1. All study requires proper technique and technology - anything else is bunkum.  
2. Changing things in a predictable is the only way and proof of understanding them - anything else is descriptive poetry.
3. Scientists, especially of this age, are the only ones competent to study anything worthwhile.
4. Being human, scientists possess disadvantages - accidental and inbuilt frailties - frailty, euphemism for stupidity, inaccuracy, unpredictability, inefficiency and so on. Their coming about is now left to the whims of blind nature; and their survival equally dependent on many, still, unknown variables. There is great danger that man will perish before he understand himself; and how can he understand himself if all scientists are dead at one and same time in some holocaust or other?
5. There is, therefore, urgent need for a ‘Total Techno-Scientist, an epitome of all available contemporary science and technology. The brain first, and then the suitable and variable executive apparatus at its disposal.  
6. Study of man by man - how can it be done excepting by multidisciplinary approach - what hope of multidisciplinary integration by dithering idiots with emotions, jealousies and greeds, and who cannot even understand one another at a game of bridge without kicking one another under the table? No, man can only be studied by something better than himself, by a machine that is devoid of his faults, and so:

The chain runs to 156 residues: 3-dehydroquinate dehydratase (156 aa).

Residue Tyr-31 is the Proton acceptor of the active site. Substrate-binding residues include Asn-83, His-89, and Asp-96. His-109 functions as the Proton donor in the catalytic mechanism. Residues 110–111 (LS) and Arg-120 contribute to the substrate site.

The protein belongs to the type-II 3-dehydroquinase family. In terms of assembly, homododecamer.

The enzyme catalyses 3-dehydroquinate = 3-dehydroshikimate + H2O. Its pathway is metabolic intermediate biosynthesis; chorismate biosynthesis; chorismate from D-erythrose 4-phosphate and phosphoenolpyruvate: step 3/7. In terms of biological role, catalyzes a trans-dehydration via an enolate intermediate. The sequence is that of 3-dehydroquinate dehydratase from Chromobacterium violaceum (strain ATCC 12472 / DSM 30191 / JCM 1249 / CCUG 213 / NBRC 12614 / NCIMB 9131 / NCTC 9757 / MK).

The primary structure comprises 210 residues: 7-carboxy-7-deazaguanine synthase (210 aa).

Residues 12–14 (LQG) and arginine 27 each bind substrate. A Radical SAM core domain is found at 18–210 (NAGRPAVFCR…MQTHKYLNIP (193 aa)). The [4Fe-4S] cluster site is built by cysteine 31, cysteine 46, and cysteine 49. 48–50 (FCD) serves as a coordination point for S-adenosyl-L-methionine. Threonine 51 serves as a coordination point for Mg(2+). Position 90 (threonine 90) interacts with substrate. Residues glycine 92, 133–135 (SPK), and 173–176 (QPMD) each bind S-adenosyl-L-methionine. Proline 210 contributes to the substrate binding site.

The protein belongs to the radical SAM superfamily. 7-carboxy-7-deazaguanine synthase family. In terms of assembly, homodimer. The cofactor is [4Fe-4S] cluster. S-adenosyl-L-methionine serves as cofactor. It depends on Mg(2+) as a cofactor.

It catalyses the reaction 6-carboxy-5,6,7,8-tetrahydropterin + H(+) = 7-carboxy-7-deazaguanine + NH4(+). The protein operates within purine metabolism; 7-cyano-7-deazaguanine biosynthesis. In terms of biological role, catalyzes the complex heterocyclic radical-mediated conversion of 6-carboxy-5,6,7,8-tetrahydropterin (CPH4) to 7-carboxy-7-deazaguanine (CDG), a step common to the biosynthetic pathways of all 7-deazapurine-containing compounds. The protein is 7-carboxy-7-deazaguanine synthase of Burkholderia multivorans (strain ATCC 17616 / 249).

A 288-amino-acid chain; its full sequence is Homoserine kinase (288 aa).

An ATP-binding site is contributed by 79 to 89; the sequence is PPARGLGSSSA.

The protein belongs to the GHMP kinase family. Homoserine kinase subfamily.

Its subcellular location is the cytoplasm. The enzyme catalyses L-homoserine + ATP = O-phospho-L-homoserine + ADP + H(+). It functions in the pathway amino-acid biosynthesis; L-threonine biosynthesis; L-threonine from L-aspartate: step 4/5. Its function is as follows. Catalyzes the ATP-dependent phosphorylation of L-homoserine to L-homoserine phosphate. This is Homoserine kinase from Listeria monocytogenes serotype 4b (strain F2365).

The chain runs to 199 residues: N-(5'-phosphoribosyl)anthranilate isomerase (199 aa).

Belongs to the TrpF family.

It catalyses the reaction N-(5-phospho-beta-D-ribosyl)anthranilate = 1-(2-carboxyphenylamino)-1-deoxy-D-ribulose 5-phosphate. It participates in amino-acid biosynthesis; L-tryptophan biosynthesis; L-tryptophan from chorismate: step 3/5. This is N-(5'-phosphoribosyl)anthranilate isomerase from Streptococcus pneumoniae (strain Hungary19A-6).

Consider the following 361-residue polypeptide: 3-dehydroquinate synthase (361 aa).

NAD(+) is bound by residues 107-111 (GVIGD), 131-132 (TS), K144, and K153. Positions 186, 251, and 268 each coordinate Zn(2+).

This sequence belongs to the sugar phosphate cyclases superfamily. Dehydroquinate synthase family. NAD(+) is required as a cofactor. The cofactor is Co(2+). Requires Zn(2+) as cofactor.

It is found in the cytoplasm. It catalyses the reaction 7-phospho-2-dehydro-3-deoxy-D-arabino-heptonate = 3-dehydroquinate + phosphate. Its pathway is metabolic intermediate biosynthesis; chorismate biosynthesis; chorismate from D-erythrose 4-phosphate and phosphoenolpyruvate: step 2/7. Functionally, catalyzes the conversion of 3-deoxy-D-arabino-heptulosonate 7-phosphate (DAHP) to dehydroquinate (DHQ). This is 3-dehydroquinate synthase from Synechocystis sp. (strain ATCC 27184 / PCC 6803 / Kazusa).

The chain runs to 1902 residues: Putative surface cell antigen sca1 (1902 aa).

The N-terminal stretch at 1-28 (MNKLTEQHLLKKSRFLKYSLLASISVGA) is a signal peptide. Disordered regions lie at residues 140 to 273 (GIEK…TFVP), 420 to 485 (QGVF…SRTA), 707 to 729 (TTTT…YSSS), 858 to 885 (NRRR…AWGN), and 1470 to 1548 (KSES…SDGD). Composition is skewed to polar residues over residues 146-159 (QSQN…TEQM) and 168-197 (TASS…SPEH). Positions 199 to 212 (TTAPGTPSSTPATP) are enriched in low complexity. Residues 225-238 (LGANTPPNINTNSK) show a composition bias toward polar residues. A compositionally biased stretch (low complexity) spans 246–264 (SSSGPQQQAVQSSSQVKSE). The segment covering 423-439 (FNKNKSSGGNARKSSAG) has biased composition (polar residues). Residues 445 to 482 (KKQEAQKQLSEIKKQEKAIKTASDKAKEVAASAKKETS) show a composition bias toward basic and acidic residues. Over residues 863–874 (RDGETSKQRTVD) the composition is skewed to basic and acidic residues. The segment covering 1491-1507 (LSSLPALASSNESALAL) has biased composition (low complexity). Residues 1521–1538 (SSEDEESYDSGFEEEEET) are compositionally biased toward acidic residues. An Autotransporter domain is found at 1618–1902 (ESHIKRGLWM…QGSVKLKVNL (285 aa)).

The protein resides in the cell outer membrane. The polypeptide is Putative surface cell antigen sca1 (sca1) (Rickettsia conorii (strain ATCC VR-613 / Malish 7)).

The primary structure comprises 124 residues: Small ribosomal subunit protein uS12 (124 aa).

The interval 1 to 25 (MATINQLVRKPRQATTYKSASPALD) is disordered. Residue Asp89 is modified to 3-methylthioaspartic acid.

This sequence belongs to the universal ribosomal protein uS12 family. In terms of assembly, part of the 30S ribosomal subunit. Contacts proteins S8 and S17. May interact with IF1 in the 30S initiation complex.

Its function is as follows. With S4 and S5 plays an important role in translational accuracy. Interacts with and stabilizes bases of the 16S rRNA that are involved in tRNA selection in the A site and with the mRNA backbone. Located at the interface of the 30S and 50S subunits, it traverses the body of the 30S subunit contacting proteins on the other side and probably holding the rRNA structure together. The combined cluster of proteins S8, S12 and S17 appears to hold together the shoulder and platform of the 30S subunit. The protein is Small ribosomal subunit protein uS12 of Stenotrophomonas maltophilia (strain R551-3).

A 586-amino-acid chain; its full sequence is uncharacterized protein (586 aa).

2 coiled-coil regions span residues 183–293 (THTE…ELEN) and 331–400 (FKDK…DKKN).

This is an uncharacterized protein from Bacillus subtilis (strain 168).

“Project: Study of Man “Phase: I - Objective - To produce a model of a Total Techno-scientist. “Priority: Produce a model of one specialist, engineer or doctor as a simple basic model.”
He leaned back. The paper was liberally scored in red ink and decorated with exclamation and question marks.
“Well,” he said, “that's the first thing to do. Even an idiot can see it. Don't you agree,” he glared at us.
We took the hint and agreed.
However, Sankar wondered how man can be studied, if feelings and emotions and all that was discarded, and he ceases to be man?
“That is the paradox - verbal,though, thank God!” said father. “The point is accurate observation; these are first necessities for any study, let alone the study of feelings and such other stuff. Real study, I mean, not poetry or social statistics.
“Moreover, we do not have a fully integrated transforming instrument - and all study can only be done in terms of change, controlled transformation of nature and that includes man. One integrated transforming unit is the only way to study change from many angles at the same time.